Johnson v. National Union Fire Ins. Co., s. 70406

CourtUnited States Court of Appeals (Georgia)
Citation338 S.E.2d 687,177 Ga.App. 204
Docket Number70407,Nos. 70406,s. 70406
PartiesJOHNSON v. NATIONAL UNION FIRE INSURANCE COMPANY. NATIONAL UNION FIRE INSURANCE COMPANY v. JOHNSON.
Decision Date07 November 1985

Sammy J. Hawkins, Marietta, for appellant.

Edgar S. Mangiafico, Jr., Atlanta, for appellee.

SOGNIER, Judge.

Roy F. Johnson brought suit against National Union Fire Insurance Company (National Union) seeking to recover personal injury protection (PIP) benefits under a policy issued by National Union, plus statutory and punitive damages. During a jury trial, a directed verdict was granted to Johnson as to the amount of benefits stipulated by the parties, and the jury returned a verdict in favor of Johnson for 25% statutory penalties as provided by OCGA § 33-34-6(b) and $1.00 in punitive damages under OCGA § 33-34-6(c). Johnson appeals in Case No. 70406; National Union cross-appeals in Case No. 70407.

On December 29, 1981, Johnson was walking along the side of a highway when a Volkswagen driven by National Union's insured struck a Lincoln Continental parked on the side of the road. The force of the impact propelled the Lincoln into Johnson, inflicting physical injury. Johnson sought PIP benefits from National Union as the insurer of the Volkswagen and he filed suit when National Union refused to pay. It is uncontroverted that National Union's denial of Johnson's claim was based solely on the insurance company's position that Johnson's claim lay with the insurer of the Lincoln Continental, believed by all parties to be another insurance company. However, information obtained from the wife of the owner of the Lincoln led National Union's investigators to discover for the first time on April 20, 1982, that it was also the insurer of the Lincoln. A tender of the benefits sought by Johnson was promptly made by National Union under the Lincoln's policy, but Johnson refused the offer and the case proceeded to trial.

1. National Union contends the trial court erred by denying its motion for directed verdict because National Union, as the insurer of the Volkswagen, was not liable to Johnson as a matter of law for PIP benefits. OCGA § 33-34-7(a) provides for the payment of basic no-fault benefits without regard to fault for economic loss resulting from "(3) Accidental bodily injury sustained by any other person as a result of being struck by the owner's motor vehicle while a pedestrian in this state." National Union argues that it is not liable as the Volkswagen's insurer because it was the Lincoln which physically struck Johnson and under the Georgia "no-fault" system the fact that the Volkswagen was the cause of the accident is irrelevant in determining the party liable for the injury.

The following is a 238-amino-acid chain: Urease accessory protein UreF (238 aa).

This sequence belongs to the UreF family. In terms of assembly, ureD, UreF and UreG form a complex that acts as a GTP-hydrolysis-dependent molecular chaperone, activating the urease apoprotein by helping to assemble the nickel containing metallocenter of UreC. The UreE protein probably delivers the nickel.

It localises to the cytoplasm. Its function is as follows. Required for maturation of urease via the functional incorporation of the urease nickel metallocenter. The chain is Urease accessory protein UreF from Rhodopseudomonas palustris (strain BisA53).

In regard to National Union's liability as the insurer of the Volkswagen, we find persuasive the reasoning of the United States District Court (N.D.Georgia) in Southern Guar. Ins. Co. v. Berry, 560 F.Supp. 901 (1983), which construed OCGA § 33-34-7 under a similar factual situation. In that case, as here, "[t]he crux of the instant dispute is, of course, whether the phrase 'struck by a motor vehicle' contemplates or requires direct physical contact between the alleged offending vehicle and the bodies of the persons claiming PIP benefits.... [National Union] does not seem to disagree with the contention that its insured vehicle was the 'but-for cause' of this accident. Rather, [National Union] asserts that issues of causation are irrelevant in the context of a statutory scheme in which 'fault' is immaterial, and that 'struck by an automobile' must be narrowly construed to cover only those situations in which there exists direct physical contact between the claimants and the offending vehicle. Although there is some authority to the contrary, the majority rule appears to be that one can be 'struck by an automobile' without actually coming in contact with the automobile itself. [Cits.] This court agrees. In ordinary parlance, the word 'struck' is frequently used to denote a movement or a force causing or resulting in a physical impact. The 'striking' force can be either the force which most immediately comes in contact with the object struck, or it can be the force setting in motion a chain of events leading up to the striking of an object. Were this court to accept [National Union's] argument that the moving car cannot have 'struck' [Johnson] because it never physically touched [him], this court would be straining the meaning of these words far beyond their ordinary and logical usage in order to achieve a wholly impractical and inequitable result." Id. at 903.